America's Political Language Is Objectively Becoming More Polarized, Says New Study
A new study reports that political language is becoming more partisan and polarized. How is this new and what effects might this have on our republic?
If you were given a one minute long transcript of a Congressional speech, could you determine the political party of the speaker?
According to researchers from Stanford, Brown, and Microsoft, the answer is yes, and quite easily. By studying Congressional speeches from 1873 to 2009, the researchers were able to determine that the use of language itself has become more polarized to go along with our politics.
By paying attention to the most unique, relevant, and often spoken words and phrases, the study showed a dramatic increase in the use of partisan language over the last one hundred and forty years. With the increase over the last twenty two years being the most impressive, due in large part to the introduction of media savvy campaigns and the use of more effective rhetoric.
If you were to make that guess in 1873, you would have a 54% chance of getting it right; not bad for a two party system. In 1990, those odds had only increased to 55%. However, that guess in 2009 comes with a 83% chance of success, with most of the gains in your odds coming after 1994.
The study also showed a fundamental difference in the way language was partisan then and now. In 1887, if you discussed the tariff on the floor of Congress you were probably a Southern Democrat. If at the same time you even mentioned a fishing treaty with Canada, you were probably a New England Republican. This tendency continued for most of the last century: major partisan divisions on language reflect entirely different topics of discussion, often more in debt to sectional interests than ideological purity.
But the way that the language is polarized has changed. In 2009, if you heard a Congressperson say “undocumented workers” they were probably a Democrat, if they discussed “illegal aliens” they were probably a Republican. The topic of discussion is the same, immigration, but the language used carries rhetorical and partisan weight to it. The study shows this to be true for many issues, ranging from education to taxes and even to the state of the post office. While differences in issue choices still exist, the use of such remarkably differing language is new.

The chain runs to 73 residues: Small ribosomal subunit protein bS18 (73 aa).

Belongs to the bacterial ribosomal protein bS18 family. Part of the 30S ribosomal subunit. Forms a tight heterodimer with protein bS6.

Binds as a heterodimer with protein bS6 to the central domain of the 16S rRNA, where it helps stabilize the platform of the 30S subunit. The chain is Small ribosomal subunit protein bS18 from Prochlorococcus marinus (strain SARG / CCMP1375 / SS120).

Is this important? After all, liberals and conservatives would probably still disagree on the issues if they happened to use the same language. However, questions of language go beyond politics and into many other realms which affect us all in our daily lives.
The introduction of Catalan-language education has helped strengthen a the Catalan identity within Spain, which continues its attempts at independence. The likelihood that you save for the future, smoke, or use birth control are all affected by what language you speak, according to the famous study on language and behavior by Keith Chen (and his TED Talk). More politically, when asked if they support “The Affordable Care Act”, more Americans will respond positively than if you ask them about their support for “Obamacare”, despite those options being the same.
While polarization in American politics has existed before at even higher levels than we see today, the polarization of language is a relatively new phenomenon. Given the prevalence of partisan media, it is also easy to presume that the use of polarized language goes out beyond the halls of Congress and into the homes of all Americans. Given the effects of the use of particular language on our behavior, how can we hope to understand one another if we are not even speaking the same language?
CNN Political Unit. "Poll: 'Obamacare' vs. 'Affordable Care Act'" CNN Political Ticker RSS. CNN Political Unit, 27 Sept. 2013. Web. 31 July 2016.
Chen, M. Keith. 2013. The effect of language on economic behavior: Evidence from savings rates, health behaviors, and retirement assets. The American Economic Review 103(2): 690-731.